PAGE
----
The WordPress Full Site Editor provides a powerful way to customize your site’s appearance and functionality. However, understanding where these changes are stored can be a bit confusing. In this guide, we’ll break down the storage of modifications made in the Full Site Editor, addressing concerns raised in a recent discussion.
Where Are the Settings Stored?
The original question in the discussion raised concerns about the storage location of changes made in the Full Site Editor. Contrary to common belief, the settings are not directly stored in the
theme.json file. Let’s clarify how modifications are stored based on different types of changes.
When you make changes to templates in the Full Site Editor, the new HTML of the template is saved as a custom post type with the name
wp_template. This post type is then used instead of the version stored in the theme directory. Similarly, modifications to template parts are stored as a custom post type with the name
Global Styles Modifications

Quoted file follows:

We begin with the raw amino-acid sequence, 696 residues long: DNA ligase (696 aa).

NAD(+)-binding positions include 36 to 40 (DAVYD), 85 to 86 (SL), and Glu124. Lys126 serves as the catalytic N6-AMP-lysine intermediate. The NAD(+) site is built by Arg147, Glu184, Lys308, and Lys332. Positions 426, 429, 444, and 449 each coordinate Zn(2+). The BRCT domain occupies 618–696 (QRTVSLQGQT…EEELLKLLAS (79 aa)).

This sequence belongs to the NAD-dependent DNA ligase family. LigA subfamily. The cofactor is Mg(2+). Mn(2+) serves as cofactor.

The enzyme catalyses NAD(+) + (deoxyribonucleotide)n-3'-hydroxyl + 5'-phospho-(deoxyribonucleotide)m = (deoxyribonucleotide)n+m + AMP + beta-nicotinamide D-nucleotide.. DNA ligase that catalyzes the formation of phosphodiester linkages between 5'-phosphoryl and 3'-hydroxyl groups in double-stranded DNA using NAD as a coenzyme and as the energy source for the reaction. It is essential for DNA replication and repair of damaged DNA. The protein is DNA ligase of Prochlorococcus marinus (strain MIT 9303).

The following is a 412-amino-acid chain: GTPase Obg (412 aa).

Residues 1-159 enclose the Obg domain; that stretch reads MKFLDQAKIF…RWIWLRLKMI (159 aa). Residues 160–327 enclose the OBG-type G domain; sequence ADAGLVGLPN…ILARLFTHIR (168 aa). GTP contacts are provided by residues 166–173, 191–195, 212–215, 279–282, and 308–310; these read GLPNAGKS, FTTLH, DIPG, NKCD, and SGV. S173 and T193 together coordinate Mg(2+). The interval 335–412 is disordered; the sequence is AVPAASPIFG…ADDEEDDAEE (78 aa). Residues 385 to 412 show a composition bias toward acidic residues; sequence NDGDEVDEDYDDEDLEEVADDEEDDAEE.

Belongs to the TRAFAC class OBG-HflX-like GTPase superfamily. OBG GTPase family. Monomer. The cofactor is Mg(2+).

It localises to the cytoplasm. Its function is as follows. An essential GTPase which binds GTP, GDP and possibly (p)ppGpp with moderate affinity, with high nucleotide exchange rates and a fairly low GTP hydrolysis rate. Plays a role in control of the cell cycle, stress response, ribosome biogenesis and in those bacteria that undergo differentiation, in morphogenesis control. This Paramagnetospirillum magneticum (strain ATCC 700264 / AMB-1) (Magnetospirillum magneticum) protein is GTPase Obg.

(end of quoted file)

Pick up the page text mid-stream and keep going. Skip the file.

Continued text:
For changes to global styles, specifically the
settings properties in
theme.json, they are copied to the database. This information is stored as a post with the
wp_global_styles post type. Your modifications are applied to this copy, ensuring that your global styles persist across the site.
A user in the discussion also pointed out that they found these changes by searching for
wp_global_styles in phpMyAdmin, a popular database management tool.
The Reason for Database Storage
One user in the discussion asked why global styles changes are written to the database and not directly to the
theme.json file. There are a few reasons for this approach:
- Performance: Reading and writing from files can be slower compared to database operations. Storing changes in the database allows for quicker retrieval and application of styles.
- Theme Updates: Theme files are often overwritten during updates. Storing modifications in the database ensures that your changes persist even after a theme update.
- Resetting to Defaults: Storing in the database makes it possible to reset styles to defaults if needed, providing flexibility for site administrators.
Additional Insight from Comments
The discussion’s comments provided some additional helpful information:
- If you use
customizer.phpfor styling, it’s saved in the
- Storing modifications in the database is advantageous for speed and the ability to reset to defaults, especially considering the potential impact of theme updates.
Understanding where and how modifications are stored in WordPress can empower users to make informed decisions when customizing their sites through the Full Site Editor.